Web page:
Kentucky Derby

Noble's Promise still undecided for Derby

LOUISVILLE — Trainer Ken McPeek kept repeating on Tuesday morning he needed to see a few more signs before he would officially declare Grade I winner Noble's Promise will seek Kentucky Derby glory.

As long as the signals continue to be as powerful as what McPeek witnessed over the Churchill Downs oval, the lingering concerns about the son of Cuvee should dissipate soon enough.

In his first serious move since arriving in Louisville last week, Noble's Promise showed no ill affects from the lung ailment and superficial cuts out of the Grade I Arkansas Derby on April 10, drilling 5 furlongs in a bullet :59.80 while working with stablemate and Kentucky Oaks hopeful Beautician.

Less than two weeks ago, pretty much everything that could have gone wrong for Noble's Promise in the Arkansas Derby went awry that day.

After getting bumped and stepped on at the start of the race — which resulted in a bloody coronet band and another cut on his suspensory — Noble's Promise had to be steadied en route to finishing fifth behind upstart winner Line of David.

The nicks were not serious, but McPeek discovered after the race the bay colt had a slight lung infection, brought on mostly by what he believes are allergies. While he stopped short on Tuesday of declaring Noble's Promise 100 percent recovered, McPeek didn't hold back his admiration for what he saw from his Derby hopeful.

"That was a fantastic work he put in. That's a Grade I filly he was working against, and he whipped her," McPeek said. "He's just so talented, but we're still not fully committed to the race.

"We've still got another hoop or two to jump through. He needs to eat well tonight. He's been pounding the feed tub up till now. The hope is that he doesn't regress off the work he put in, but the way he worked we think he's moving forward."

Owned by the 24-person syndicate that is Chasing Dreams Racing LLC, Noble's Promise will be reunited with the man who has helped him achieve his greatest successes should he move forward to the Kentucky Derby starting gate.

Jockey Willie Martinez, who guided Noble's Promise to his victory in the Grade I Breeders' Futurity at Keeneland last October and his third-place effort in the Breeders' Cup Juvenile, was aboard the colt for his work Tuesday and will regain the mount if Noble's Promise is entered in the Derby, McPeek said.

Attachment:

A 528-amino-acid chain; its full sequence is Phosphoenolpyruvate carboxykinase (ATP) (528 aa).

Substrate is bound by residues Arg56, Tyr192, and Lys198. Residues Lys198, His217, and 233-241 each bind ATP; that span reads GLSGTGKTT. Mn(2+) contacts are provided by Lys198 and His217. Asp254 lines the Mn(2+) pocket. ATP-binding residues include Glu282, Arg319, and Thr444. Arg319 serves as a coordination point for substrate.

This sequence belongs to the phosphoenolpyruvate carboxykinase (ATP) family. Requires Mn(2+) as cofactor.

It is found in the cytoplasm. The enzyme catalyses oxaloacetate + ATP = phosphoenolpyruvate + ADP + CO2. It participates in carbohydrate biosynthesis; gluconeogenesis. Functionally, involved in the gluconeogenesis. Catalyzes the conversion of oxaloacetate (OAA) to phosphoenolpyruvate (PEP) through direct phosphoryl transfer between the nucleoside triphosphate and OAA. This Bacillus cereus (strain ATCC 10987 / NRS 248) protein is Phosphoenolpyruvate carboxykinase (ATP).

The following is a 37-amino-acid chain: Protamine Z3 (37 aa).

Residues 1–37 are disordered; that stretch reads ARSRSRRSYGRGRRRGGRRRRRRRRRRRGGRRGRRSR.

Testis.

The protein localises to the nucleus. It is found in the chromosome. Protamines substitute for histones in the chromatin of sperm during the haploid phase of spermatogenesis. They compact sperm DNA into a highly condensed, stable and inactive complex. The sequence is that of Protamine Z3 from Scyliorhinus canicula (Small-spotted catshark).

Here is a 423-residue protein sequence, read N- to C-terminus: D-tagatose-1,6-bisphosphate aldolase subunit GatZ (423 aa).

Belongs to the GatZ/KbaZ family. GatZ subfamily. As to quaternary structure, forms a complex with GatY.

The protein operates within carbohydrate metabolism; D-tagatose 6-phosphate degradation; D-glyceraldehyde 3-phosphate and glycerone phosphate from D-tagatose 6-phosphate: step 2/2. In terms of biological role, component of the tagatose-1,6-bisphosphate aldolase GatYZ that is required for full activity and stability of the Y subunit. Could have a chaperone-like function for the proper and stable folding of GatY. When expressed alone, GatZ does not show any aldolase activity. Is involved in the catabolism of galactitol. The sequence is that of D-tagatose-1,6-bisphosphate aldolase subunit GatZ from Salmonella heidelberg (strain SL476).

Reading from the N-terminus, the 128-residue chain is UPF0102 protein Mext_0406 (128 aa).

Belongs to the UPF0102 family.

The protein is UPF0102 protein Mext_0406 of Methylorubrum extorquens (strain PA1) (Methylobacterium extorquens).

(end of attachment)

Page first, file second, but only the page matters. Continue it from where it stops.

Martinez has had three prior Derby mounts, the best being a ninth-place run on Mahogany Hall in 1994, but the well-respected rider has never come into the race with an opportunity like his current one.

"We've been a good combination in the past," Martinez said of Noble's Promise. "I'm very exited. This is what we work for all our careers. To get that opportunity, you can't put it in words."

"Willie can get it done," McPeek added. "I could probably use a bigger name rider, but they won't be nearly as passionate as Willie is about this horse."

Noble's Promise was one of a handful of Derby hopefuls that worked Tuesday. Gotham Stakes winner Awesome Act worked 6 furlongs in 1:12.60 and Arkansas Derby winner Line of David covered 5 furlongs in 1:02.00 for trainer John Sadler.

Later Tuesday during a national teleconference, Sadler announced Rafael Bejarano would get the mount aboard Line of David in the Derby.

Veteran rider Jon Court guided Line of David to his front-running victory in the Arkansas Derby and was initially considered likely to maintain the mount. Despite that outing, Sadler chose to go back to Bejarano — who had ridden Line of David to consecutive victories at Santa Anita Park earlier this year — when the latter found himself without a secure Derby mount.

"Rafael rode him in his races at Santa Anita, and he's worked him extensively," Sadler said. "We just felt for this race that we were going to go with our home-team player. He's kind of one of our primary riders out there in California. It was a decision based on us looking at everything."

Had Court kept the ride aboard Line of David, it would have marked the first Derby mount for him in a career that has spanned nearly 30 years.

"I'm disappointed, but that's the nature of the game, and you go on with it," Court said.

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